By Liviu Nicolaescu

This self-contained therapy of Morse conception makes a speciality of purposes and is meant for a graduate path on differential or algebraic topology. The publication is split into 3 conceptually unique components. the 1st half comprises the principles of Morse thought. the second one half contains purposes of Morse thought over the reals, whereas the final half describes the fundamentals and a few functions of advanced Morse idea, a.k.a. Picard-Lefschetz theory.

This is the 1st textbook to incorporate issues akin to Morse-Smale flows, Floer homology, min-max thought, second maps and equivariant cohomology, and intricate Morse thought. The exposition is improved with examples, difficulties, and illustrations, and may be of curiosity to graduate scholars in addition to researchers. The reader is anticipated to have a few familiarity with cohomology concept and with the differential and crucial calculus on delicate manifolds.

Some good points of the second one version contain additional functions, corresponding to Morse concept and the curvature of knots, the cohomology of the moduli house of planar polygons, and the Duistermaat-Heckman formulation. the second one version additionally incorporates a new bankruptcy on Morse-Smale flows and Whitney stratifications, many new routines, and diverse corrections from the 1st version.

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This self-contained therapy of Morse thought specializes in purposes and is meant for a graduate direction on differential or algebraic topology. The publication is split into 3 conceptually precise elements. the 1st half comprises the rules of Morse conception. the second one half includes purposes of Morse conception over the reals, whereas the final half describes the fundamentals and a few purposes of advanced Morse conception, a.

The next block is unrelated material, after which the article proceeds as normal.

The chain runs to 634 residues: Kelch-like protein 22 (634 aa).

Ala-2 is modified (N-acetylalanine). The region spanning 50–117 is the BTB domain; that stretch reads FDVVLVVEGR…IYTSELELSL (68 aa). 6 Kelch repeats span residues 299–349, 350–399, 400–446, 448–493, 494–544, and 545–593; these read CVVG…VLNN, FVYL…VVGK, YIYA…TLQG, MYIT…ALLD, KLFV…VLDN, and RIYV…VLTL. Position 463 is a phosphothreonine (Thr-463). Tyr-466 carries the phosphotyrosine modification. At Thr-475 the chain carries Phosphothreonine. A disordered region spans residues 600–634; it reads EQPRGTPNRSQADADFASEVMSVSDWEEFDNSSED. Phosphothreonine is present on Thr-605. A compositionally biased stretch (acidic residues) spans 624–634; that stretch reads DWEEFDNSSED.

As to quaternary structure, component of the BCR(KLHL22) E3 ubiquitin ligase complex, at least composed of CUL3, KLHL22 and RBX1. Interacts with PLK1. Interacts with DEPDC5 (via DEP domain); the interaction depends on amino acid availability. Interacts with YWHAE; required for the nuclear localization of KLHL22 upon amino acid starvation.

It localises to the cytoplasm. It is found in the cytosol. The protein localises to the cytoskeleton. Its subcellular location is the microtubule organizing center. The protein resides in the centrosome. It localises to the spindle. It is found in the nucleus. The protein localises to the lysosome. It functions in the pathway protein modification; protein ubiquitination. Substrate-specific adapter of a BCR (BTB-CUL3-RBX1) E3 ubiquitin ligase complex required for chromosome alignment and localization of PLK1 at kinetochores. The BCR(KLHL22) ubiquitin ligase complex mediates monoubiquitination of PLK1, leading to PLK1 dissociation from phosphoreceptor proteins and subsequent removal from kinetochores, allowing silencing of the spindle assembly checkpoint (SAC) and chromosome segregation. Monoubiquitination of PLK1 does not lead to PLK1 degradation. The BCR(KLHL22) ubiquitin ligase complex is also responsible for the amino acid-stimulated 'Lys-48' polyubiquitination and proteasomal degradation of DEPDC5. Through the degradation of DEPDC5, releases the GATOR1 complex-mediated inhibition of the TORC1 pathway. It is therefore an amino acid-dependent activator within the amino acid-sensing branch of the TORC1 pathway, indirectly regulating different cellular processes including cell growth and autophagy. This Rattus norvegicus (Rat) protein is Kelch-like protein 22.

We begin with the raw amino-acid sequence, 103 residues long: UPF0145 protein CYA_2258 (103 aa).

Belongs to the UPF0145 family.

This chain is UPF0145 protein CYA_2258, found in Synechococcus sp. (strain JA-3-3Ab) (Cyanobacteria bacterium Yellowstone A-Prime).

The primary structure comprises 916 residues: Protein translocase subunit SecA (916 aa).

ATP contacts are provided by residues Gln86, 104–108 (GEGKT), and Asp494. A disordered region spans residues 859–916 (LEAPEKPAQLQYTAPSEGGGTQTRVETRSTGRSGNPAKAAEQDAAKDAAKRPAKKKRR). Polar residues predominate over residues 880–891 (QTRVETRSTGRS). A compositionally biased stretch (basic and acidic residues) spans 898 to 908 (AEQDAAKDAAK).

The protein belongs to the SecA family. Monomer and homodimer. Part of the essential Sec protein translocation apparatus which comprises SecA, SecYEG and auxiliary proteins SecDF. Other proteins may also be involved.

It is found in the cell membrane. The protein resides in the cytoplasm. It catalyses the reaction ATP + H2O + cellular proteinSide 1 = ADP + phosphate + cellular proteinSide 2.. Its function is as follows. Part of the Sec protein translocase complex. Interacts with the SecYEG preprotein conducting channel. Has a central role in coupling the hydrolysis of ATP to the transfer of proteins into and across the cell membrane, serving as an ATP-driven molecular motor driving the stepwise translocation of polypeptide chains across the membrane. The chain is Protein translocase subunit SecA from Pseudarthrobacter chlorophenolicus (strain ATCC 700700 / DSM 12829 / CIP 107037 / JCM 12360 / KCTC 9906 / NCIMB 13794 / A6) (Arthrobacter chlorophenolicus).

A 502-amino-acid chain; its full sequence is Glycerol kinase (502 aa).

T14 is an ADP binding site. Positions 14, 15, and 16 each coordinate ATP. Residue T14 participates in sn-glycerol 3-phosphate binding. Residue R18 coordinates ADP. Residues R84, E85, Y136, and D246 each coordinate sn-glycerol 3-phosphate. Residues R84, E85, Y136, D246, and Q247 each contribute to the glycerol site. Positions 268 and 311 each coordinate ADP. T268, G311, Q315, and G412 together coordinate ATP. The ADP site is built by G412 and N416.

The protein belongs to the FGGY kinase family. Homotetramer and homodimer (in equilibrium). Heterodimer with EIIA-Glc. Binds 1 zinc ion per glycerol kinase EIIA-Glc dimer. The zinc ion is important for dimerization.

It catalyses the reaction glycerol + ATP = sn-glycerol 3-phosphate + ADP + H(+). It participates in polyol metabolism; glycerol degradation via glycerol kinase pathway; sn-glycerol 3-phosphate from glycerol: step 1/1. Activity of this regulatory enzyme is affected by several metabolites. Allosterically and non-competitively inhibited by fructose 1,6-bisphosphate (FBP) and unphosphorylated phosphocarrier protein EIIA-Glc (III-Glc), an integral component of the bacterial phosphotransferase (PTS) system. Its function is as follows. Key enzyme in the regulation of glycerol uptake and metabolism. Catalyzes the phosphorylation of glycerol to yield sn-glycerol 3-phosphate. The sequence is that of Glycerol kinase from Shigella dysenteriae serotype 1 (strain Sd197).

Traditionally, functions of algebraic topology to the learn of topological transformation teams have been originated within the paintings of L. E. 1. Brouwer on periodic modifications and, a bit later, within the attractive fastened aspect theorem ofP. A. Smith for top periodic maps on homology spheres. Upon evaluating the mounted element theorem of Smith with its predecessors, the mounted element theorems of Brouwer and Lefschetz, one reveals that it's attainable, not less than for the case of homology spheres, to improve the realization of mere lifestyles (or non-existence) to the particular decision of the homology form of the mounted aspect set, if the map is believed to be best periodic.

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Show that f uniformly continuous implies f is continuous, but construct an example to show that the converse does not hold. 5. Let f : X → Y be a continuous map of the compact metric space (X, dX ) to the metric space (Y, dY ). Show that f is uniformly continuous. 6 Connectedness We next want to discuss the concept of connectedness. The definition is given in terms of its negation, as it is easier to say what we mean by a space not being connected. 1. A topological space X is called separated if it is the union of two disjoint, nonempty open sets.

But this means Ank ⊂ Up , which is a contradiction. 7. In a metric space, compactness. sequential compactness implies Proof. A metric space is totally bounded if given ǫ > 0, we can cover X by a finite number of balls of radius ǫ. We first show that X sequentially compact implies that it is totally bounded. We show this by proving the contrapositive. Suppose X cannot be covered by a finite number of balls of radius ǫ. Let x1 ∈ X. Since B(x1 , ǫ) does not cover X, choose x2 ∈ B(x1 , ǫ). Since B(x1 , ǫ) ∪ B(x2 , ǫ) does not cover X, we may choose x2 ∈ B(x1 , ǫ) ∪ B(x2 , ǫ).

The homeomorphism may be described geometrically as follows. Each ray from the origin intersects D2 and S in a line segment. The intersection with D2 is sent linearly to the intersection with S. We can verify that this is a homeomorphism by deriving a formula for it. This is somewhat tedious, however, so we will give a geometrical explanation, leaving the verification based on this as an exercise. We describe some corresponding open sets from our construction. Given a point x inside the disk which is not the center, we get f (x) by first forming the circle about the center on which x lies, then forming the square which circumscribes this circle, and then sending x to the the point f (x) on the intersection of the perimeter of this square and the ray through x.